High-Dose Abdominal Radiotherapy and Risk of Diabetes Mellitus | Gastroenterology | JAMA Internal Medicine | JAMA Network
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Research Letter
September 13, 2010

High-Dose Abdominal Radiotherapy and Risk of Diabetes Mellitus

Author Affiliations

Author Affiliations: Radiation Epidemiology Branch, Division of Cancer Epidemiology and Genetics, National Cancer Institute, National Institutes of Health, Department of Health and Human Services (Ms Kleinerman and Dr Mabuchi), and RTI International (Mr Weinstock), Rockville, Maryland.

Arch Intern Med. 2010;170(16):1506-1507. doi:10.1001/archinternmed.2010.285

Meacham et al1 reported a significantly increased risk of diabetes mellitus (DM) following abdominal irradiation for childhood cancer, separate from the effect of total irradiation. Prompted by this finding of an increased risk of DM, we examined the risk of death from diabetes in a cohort of patients with peptic ulcers, who were treated with high-dose abdominal radiation to decrease acid secretion.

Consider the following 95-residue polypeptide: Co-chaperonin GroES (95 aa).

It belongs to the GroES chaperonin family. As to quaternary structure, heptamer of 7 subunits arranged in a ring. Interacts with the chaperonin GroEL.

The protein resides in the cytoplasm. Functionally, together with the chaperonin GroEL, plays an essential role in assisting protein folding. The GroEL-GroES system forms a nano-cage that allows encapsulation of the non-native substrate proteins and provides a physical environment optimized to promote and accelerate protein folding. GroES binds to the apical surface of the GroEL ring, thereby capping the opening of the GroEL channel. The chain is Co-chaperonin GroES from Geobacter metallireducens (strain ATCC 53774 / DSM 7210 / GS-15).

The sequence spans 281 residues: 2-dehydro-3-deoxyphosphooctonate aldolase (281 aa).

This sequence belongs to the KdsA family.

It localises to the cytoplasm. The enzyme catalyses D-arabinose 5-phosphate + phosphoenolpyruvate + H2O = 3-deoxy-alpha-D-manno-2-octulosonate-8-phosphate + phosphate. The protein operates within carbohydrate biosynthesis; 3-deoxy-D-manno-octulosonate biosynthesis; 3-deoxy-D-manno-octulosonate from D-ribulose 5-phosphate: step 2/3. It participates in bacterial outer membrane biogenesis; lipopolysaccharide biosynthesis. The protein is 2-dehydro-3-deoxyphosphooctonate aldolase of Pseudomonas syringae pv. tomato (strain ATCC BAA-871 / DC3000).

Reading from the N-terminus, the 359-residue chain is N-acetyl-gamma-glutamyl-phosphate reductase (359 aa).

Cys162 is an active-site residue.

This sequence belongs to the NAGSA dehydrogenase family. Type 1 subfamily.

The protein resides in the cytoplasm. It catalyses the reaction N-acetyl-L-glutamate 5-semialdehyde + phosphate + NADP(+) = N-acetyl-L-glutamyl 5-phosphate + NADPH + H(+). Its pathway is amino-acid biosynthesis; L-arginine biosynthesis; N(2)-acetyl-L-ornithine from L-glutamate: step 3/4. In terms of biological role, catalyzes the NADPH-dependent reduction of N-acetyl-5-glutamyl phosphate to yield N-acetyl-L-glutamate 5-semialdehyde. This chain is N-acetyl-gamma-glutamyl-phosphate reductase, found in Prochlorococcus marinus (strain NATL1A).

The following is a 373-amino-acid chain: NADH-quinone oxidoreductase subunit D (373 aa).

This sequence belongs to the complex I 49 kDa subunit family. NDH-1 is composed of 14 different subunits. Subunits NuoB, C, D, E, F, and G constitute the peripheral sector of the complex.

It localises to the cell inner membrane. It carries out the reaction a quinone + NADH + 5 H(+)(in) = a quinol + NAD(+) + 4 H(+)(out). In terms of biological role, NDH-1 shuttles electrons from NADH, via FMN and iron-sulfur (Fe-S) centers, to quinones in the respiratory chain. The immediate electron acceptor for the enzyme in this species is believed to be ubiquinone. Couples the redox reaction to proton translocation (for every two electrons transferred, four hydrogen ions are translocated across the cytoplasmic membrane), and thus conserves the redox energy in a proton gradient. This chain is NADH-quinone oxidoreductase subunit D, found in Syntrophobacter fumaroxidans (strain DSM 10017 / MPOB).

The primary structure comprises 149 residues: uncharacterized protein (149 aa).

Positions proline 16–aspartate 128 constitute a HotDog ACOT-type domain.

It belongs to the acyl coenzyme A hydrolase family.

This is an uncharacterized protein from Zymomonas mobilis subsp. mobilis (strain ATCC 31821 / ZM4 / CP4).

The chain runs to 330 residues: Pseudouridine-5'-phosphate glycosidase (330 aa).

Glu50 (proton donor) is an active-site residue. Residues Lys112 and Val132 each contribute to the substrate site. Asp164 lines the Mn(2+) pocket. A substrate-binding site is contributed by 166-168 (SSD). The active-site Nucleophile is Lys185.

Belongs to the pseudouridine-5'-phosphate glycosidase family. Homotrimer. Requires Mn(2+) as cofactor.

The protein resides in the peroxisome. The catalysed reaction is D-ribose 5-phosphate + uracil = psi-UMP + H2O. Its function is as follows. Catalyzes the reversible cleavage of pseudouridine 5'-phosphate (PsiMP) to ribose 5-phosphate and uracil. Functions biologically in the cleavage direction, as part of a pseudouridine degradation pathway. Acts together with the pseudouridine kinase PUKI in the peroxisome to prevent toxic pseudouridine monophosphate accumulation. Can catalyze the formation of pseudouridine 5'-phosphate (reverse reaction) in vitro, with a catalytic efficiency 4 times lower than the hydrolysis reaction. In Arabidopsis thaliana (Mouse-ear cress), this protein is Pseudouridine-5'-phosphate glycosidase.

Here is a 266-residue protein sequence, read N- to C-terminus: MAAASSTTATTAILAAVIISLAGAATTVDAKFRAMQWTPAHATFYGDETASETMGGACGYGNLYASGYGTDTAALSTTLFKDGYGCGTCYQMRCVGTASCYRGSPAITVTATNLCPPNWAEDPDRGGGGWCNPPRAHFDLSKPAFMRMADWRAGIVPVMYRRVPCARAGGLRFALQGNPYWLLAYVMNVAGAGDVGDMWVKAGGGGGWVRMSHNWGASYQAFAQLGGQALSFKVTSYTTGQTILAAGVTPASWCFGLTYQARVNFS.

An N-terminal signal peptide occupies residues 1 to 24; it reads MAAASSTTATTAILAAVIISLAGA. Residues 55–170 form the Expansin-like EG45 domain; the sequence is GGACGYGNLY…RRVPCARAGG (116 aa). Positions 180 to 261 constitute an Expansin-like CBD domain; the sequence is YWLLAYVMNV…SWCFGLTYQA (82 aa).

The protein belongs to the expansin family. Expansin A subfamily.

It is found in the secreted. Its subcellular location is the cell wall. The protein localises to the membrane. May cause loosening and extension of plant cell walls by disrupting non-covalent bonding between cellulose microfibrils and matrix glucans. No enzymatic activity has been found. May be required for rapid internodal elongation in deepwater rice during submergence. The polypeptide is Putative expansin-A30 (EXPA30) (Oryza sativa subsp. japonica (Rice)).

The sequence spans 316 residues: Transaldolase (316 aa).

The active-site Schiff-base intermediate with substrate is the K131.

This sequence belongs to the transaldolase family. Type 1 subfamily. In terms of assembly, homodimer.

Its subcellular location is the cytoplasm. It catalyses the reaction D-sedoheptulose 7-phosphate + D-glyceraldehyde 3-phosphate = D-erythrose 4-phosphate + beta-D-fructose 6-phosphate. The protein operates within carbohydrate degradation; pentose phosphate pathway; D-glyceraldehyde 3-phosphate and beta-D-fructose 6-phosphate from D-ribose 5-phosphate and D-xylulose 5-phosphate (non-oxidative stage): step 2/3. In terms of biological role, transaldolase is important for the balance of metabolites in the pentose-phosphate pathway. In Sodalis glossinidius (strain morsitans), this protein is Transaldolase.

This cohort study, originally initiated to investigate the long-term cancer risk associated with radiation,2,3 consisted of 1832 irradiated and 1868 nonirradiated patients with peptic ulcers (treated by other means) at the University of Chicago from 1937 to 1965. Individual radiation doses were estimated to specific organs from radiotherapy records and phantom experimental measurements. Doses to the pancreas ranged from 1 to 38 Gy (to convert to rads, multiply by 100), which is the equivalent of 1000 to 38 000 mSv (1 chest radiograph = 0.1 mSv). The mean age at treatment was 49 years for irradiated and 45 years for nonirradiated patients. Individuals were followed up from the time of treatment for peptic ulcer until death or censored alive as of December 31, 1997. Causes of death were obtained by linking the cohort with the National Death Index. At the end of follow-up, 84% of irradiated and 81% of nonirradiated patients had died.